Thursday, April 20, 2006

CULT MOVIE REVIEW: The Great Rock'n'Roll Swindle (1980)

The Sex Pistols movie that "incriminates its audience" is punk rock's flip-you-the-bird answer to the naive Beatles film milieu, a rash, stylish overturning of elements from A Hard Day's Night and even Yellow Submarine. Starring The Sex Pistols (though not Johnny Rotten, who is seen only in existing footage...), The Great Rock'n'Roll Swindle kicks off the 1980s in cynical, angry fashion and consists of a series of loosely connected vignettes (offered as a kind of rock industry Ten Commandments). Some are animated, some are shot on 8mm, others include archival documentary footage and some "skits" were shot specifically for the film with cooperating (and surviving...) Sex Pistols.

In all cases, the helter-skelter presentation hangs together through its "ten lessons" about how to pull off the swindle of the title. The ostensible plot involves a detective played by Steve Jones attempting to track down the shady manager of the band, Malcolm McLaren, who provides raspy voice-over throughout and hides under a creepy black mask.

The Great Rock'n'Roll Swindle's anarchic form reflects its sense of chaotic content, and there's no sense of formal movie decorum here. What might be a harmless pie-in-the-face joke in A Hard Day' Night transforms, with the ultra violent Sid Vicious on hand, into a virtual assault with a cake. A harmless animated high-seas adventure Yellow Submarine-style becomes shark-infested waters with record companies (like Virgin..) serving as the man-eaters, over the film's end credits. Some footage shot for the film is so grainy that clarity disintegrates and reality is de-constructed. When a random zoom does catch a relevant action, it's just as likely to be a shot of the drummer picking his nose as it is a shot of a band member accomplishing a particularly skilled riff. (Which, let's face it, doesn't happen...Ever.)

There are ten lessons in the film, a production which reports that The Sex Pistols made more than a million dollars off gullible record companies. Some of these covenants include "How to Manufacture Your Group," which establishes the Sex Pistols as a historical force at the 1780 Gordon Riots while a London mob hangs the group in Effigy...then burns the band.

The second lesson advises prospective rockers to "establish the name," and "prevent competition" by playing at unconventional venues such as strip clubs and prisons. (Hey, it worked for Johnny Cash!) "Forget about music," the narrator suggests "and concentrate" on creating "generation gaps." In other words: appeal to the youthful sense of rebellion and anti-authority hatred.

In fact, one such lesson suggests "Cultivate Hatred; It is your greatest asset." In this regard, The Sex Pistols not only created a cult following, but a coterie of critics tailor-made to hate them in very public forums (thus generating publicity). "Most of these groups would be improved by sudden death," one stodgy commentator states in the film. The band is also referred to as "nauseating," "disgusting" and "a walking abortion." Based on my blog this week, I'm clearly working on this lesson, myself...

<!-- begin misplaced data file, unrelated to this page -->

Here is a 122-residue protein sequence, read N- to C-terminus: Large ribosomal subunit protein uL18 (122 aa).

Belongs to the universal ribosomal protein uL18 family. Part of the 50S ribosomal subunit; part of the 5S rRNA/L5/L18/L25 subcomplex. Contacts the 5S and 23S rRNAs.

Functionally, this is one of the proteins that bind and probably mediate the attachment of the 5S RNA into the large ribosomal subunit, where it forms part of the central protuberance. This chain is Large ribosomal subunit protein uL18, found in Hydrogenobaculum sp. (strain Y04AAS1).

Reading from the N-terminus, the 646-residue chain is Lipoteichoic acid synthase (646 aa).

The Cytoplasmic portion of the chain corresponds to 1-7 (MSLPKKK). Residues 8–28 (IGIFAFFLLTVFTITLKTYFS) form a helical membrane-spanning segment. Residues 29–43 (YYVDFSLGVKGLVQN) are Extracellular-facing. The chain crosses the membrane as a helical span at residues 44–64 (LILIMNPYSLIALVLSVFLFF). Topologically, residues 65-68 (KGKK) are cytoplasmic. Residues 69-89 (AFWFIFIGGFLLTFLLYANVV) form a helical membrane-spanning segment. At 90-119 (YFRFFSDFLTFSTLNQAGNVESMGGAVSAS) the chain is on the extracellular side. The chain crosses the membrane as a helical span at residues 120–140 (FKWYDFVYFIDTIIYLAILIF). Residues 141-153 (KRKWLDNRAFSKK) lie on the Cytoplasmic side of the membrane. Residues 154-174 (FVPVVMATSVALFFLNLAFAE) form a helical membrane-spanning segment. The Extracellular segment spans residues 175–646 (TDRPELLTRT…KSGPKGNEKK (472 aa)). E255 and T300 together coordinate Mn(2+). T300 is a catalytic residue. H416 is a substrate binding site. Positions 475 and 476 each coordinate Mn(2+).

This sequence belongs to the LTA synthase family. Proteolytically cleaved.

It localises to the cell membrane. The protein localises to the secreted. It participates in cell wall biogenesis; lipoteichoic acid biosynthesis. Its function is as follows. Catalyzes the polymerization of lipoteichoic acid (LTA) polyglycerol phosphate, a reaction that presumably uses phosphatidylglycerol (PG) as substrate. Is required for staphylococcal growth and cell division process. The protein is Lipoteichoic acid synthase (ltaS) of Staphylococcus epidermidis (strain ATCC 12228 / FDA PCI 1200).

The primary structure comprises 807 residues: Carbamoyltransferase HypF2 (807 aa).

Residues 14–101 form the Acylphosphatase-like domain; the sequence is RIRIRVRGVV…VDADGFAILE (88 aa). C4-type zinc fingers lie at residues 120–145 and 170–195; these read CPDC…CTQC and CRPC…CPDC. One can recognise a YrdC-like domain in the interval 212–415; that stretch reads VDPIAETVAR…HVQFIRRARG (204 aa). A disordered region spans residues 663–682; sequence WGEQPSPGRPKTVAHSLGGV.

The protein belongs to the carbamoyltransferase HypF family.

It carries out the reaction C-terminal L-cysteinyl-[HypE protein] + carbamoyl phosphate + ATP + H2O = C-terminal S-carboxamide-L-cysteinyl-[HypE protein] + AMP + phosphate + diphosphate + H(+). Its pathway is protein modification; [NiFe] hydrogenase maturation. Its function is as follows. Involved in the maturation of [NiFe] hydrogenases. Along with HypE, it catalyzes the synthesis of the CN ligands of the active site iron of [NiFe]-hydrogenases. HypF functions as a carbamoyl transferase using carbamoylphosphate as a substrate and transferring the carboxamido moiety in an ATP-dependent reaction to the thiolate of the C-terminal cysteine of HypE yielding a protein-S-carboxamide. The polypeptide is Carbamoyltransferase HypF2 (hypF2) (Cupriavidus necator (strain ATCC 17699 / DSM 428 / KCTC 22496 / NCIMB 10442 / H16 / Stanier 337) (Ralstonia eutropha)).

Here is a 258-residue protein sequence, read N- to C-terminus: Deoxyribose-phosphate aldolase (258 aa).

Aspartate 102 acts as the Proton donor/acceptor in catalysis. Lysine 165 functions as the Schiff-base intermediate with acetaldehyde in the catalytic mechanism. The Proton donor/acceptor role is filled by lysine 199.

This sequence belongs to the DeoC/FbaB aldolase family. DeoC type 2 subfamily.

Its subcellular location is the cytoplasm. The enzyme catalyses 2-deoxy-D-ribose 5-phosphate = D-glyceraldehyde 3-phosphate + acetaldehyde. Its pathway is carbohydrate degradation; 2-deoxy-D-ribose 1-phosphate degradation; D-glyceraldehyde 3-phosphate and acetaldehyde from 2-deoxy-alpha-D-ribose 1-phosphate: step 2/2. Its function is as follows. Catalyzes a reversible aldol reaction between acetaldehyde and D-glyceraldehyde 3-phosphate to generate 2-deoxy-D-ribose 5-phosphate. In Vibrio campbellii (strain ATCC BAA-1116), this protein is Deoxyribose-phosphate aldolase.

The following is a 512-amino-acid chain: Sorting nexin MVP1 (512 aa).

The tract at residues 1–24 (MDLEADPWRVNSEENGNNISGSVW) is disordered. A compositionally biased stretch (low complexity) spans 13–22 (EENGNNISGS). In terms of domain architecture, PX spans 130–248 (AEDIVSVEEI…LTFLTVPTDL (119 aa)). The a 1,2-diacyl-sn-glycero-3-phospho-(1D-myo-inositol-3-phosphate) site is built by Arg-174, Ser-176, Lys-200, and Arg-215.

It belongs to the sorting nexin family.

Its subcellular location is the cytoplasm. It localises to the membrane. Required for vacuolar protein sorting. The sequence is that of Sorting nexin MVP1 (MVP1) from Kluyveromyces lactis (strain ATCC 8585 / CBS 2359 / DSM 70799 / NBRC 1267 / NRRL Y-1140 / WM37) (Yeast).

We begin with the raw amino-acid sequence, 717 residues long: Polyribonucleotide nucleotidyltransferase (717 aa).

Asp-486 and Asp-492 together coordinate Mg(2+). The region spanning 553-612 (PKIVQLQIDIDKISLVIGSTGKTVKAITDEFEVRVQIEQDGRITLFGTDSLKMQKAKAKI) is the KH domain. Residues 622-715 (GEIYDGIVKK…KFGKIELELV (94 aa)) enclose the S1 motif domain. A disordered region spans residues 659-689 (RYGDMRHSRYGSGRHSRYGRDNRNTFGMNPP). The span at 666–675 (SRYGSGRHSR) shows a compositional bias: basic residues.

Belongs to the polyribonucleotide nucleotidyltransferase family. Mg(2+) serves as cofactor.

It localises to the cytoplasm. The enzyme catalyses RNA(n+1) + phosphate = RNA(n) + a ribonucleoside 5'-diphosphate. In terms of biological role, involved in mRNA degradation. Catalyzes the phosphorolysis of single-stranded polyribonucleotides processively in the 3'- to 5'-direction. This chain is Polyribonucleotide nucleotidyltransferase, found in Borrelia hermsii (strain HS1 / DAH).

The Great Rock'N'Roll Swindle has been attacked as representing McLaren (the group's manager) and his perspective more than the band itself, and many have seen Temple's 2000 documentary The Filth and the Fury as an antidote. Yet, whether intentionally or not, this film perfectly captures the self-obsessed, nihilist world of late 1970s punk rock. A band that can't play well and can't be bothered to learn to play well, goes on a mad spree through the world, noses bloodied (on stage...), but never beaten. They spit on their fans (literally), and in Sid Vicious's iconic, marble-mouthed rendition of Frank Sinatra's "My Way" (also featured in Sid & Nancy [1986]), he actually blows away audience members in a bloody massacre. It's rock as protest; rock as rebellion, and rock, indeed, as swindle. But it speaks as cogently (and stylishly) to its time as the Beatles did to theirs. The only difference is that these times, clearly, are much darker, more pessimistic. The film features Nazi imagery, some graphic nudity, a bit of blood, and anything else the makers can imagine to offend mainstream audiences, but the self-reflexive production (which incorporates criticism of the band right into its genetic make-up) indeed convinces one that the Sex Pistols, at least for a time, had the last laugh: earning devoted fans who rave about their "deep" lyrics and songs, when, in fact, the band's main struggle has been not to play at all, but rather have gigs cancelled.

The Great Rock'n'Roll Swindle ends, appropriately on a downer; with a gaggle of headlines about Sid Vicious's death. Maybe the swindle, the joke, was carried just a little too far in this case. "His way," his philosophy of life, didn't seem to bring Vicious much joy or happiness in the end, and I guess the swindle had to end some time. One thing that Gary Oldman was not able to transmit in his otherwise brilliant portrayal of Vicious in Sid & Nancy - but which comes across here in spades - is Vicious's total and utter youth. This guy, folks, was a friggin' kid; a skinny kid. I won't say his death is tragic, given his life-hating proclivities, but certainly his life was.

1 comment:

  1. you surprise me with your anomoly reviews. certainly you love sid vicious and vincent gallo. had i my way, sid could have not murdered his girlfriend and then died and vince could have.

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